Well worth seeing--I can't wait to see the next disc.
This is the first of a three-part series on the great city of Chicago. Like many episodes of "The American Experience", it's narrated by David Ogden Stiers--whose voice is just terrific. As you'd expect, the show consists of many interviews, evocative music, lots of photos and pictures, re-creations and occasional bits of vintage film.
The show concerns the earliest days of Chicago--from the days of Marquette and Joliet (early French explorers) through much of the 19th century. The early days of the film only constituted a very small portion of the show and it quickly jumped from the 17th to the 19th century--as until about 1830 it was just a tiny outpost. By the 1870s, it was a city of over 300,000! While I knew the city became a HUGE city because of the meat industry, the show was interesting (and repulsive) when it talked about the meat packing industry. You will see some very disturbing footing of a pig being killed (quite close and bloody) and tales of floating offal and pig heads in the Chicago River (which was their water supply) back in the old days was a bit shocking! Not surprisingly, the city had trouble with outbreaks of disease and much of the early days of the city were spent trying to make this hell-hole more livable. Also discussed were the immigration difficulties (the Irish were particularly hated) and the Great Chicago Fire. Overall, this is yet another great episode from "The American Experience"--fascinating from start to finish.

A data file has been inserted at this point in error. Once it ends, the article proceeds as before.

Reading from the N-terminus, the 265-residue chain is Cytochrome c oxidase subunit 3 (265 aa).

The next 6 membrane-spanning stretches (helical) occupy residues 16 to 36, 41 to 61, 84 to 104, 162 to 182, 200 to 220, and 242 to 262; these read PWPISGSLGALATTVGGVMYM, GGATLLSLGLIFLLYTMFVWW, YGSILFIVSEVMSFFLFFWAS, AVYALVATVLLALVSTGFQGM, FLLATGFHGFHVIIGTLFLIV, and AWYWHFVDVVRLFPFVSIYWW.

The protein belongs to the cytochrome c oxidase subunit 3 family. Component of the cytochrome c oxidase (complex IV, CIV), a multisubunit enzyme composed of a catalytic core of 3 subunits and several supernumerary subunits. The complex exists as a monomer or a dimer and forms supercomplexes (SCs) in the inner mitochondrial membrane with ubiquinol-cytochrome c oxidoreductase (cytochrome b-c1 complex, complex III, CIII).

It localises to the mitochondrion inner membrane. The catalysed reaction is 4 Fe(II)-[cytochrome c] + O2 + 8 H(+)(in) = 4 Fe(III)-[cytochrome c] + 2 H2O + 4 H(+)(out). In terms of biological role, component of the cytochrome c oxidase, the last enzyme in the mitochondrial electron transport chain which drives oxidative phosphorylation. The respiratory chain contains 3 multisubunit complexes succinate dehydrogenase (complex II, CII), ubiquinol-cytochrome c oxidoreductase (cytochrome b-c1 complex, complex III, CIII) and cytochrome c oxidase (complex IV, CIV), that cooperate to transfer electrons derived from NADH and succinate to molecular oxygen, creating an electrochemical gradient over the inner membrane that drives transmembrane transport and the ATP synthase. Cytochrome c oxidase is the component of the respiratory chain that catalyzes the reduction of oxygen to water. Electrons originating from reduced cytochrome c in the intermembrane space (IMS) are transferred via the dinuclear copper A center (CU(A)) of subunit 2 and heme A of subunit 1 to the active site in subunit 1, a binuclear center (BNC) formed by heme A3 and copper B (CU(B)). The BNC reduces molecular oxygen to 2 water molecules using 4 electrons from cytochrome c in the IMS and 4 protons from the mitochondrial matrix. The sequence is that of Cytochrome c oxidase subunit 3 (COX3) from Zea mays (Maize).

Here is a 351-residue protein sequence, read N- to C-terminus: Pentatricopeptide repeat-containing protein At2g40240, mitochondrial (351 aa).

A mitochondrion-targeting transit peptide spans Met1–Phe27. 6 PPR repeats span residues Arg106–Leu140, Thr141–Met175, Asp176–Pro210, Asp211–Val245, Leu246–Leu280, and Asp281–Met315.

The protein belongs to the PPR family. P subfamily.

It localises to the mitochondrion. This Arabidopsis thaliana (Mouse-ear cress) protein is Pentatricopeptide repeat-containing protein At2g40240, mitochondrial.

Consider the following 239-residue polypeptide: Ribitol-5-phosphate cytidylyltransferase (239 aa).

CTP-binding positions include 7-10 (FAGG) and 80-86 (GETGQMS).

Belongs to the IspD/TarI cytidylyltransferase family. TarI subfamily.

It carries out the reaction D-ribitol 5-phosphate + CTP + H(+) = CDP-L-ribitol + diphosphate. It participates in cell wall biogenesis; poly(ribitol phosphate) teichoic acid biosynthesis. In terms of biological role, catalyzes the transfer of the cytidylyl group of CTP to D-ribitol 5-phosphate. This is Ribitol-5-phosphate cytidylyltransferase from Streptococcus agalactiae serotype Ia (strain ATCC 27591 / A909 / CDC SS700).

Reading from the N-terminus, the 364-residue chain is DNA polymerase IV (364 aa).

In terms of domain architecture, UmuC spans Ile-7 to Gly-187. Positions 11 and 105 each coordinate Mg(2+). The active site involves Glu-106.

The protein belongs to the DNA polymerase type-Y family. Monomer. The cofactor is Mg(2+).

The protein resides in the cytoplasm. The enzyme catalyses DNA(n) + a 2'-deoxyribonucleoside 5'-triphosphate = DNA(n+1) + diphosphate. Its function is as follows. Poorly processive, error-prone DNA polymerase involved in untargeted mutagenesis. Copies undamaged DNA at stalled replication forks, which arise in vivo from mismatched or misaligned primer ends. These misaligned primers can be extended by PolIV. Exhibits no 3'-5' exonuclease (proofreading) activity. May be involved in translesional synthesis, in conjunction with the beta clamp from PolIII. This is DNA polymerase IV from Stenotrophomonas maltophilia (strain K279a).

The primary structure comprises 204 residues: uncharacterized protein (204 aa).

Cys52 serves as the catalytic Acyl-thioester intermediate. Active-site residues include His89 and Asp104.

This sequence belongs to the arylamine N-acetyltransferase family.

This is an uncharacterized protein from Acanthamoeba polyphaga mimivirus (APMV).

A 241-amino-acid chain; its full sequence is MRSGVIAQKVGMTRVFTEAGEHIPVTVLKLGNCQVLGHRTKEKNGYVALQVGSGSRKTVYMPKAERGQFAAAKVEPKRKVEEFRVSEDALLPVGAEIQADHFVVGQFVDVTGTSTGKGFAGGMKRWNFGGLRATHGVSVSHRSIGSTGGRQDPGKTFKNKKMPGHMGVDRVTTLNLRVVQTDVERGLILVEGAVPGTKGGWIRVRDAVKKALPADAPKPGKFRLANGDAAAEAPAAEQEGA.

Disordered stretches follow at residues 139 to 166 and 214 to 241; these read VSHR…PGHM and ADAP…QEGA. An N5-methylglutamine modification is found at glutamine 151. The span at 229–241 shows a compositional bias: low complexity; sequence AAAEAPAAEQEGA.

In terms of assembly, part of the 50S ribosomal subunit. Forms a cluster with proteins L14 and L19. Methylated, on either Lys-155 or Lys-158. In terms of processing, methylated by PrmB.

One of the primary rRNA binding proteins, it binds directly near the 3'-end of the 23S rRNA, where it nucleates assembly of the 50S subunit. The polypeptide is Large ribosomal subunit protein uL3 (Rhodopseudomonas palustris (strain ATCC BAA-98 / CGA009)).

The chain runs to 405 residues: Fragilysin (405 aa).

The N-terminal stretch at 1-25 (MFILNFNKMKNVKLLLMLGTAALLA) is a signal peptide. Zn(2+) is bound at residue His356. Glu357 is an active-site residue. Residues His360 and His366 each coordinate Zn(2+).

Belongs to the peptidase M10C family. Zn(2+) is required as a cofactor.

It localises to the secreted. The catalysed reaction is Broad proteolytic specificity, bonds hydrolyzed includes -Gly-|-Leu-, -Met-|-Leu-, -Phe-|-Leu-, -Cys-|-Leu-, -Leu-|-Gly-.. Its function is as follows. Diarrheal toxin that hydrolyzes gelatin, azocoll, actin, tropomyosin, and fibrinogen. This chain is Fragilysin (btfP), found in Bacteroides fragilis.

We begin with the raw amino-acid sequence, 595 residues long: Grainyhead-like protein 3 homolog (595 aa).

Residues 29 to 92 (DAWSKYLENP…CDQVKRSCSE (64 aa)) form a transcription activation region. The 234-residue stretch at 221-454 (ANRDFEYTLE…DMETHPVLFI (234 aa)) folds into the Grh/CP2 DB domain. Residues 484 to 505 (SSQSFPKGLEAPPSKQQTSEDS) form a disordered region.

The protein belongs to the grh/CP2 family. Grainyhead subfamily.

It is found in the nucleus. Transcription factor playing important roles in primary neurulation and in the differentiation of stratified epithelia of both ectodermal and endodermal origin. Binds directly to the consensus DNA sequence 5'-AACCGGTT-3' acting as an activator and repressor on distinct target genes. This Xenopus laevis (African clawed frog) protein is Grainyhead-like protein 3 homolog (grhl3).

By the way, the entire series is about Chicago in the 19th century--no post 1900 portion of the city's history is discussed.
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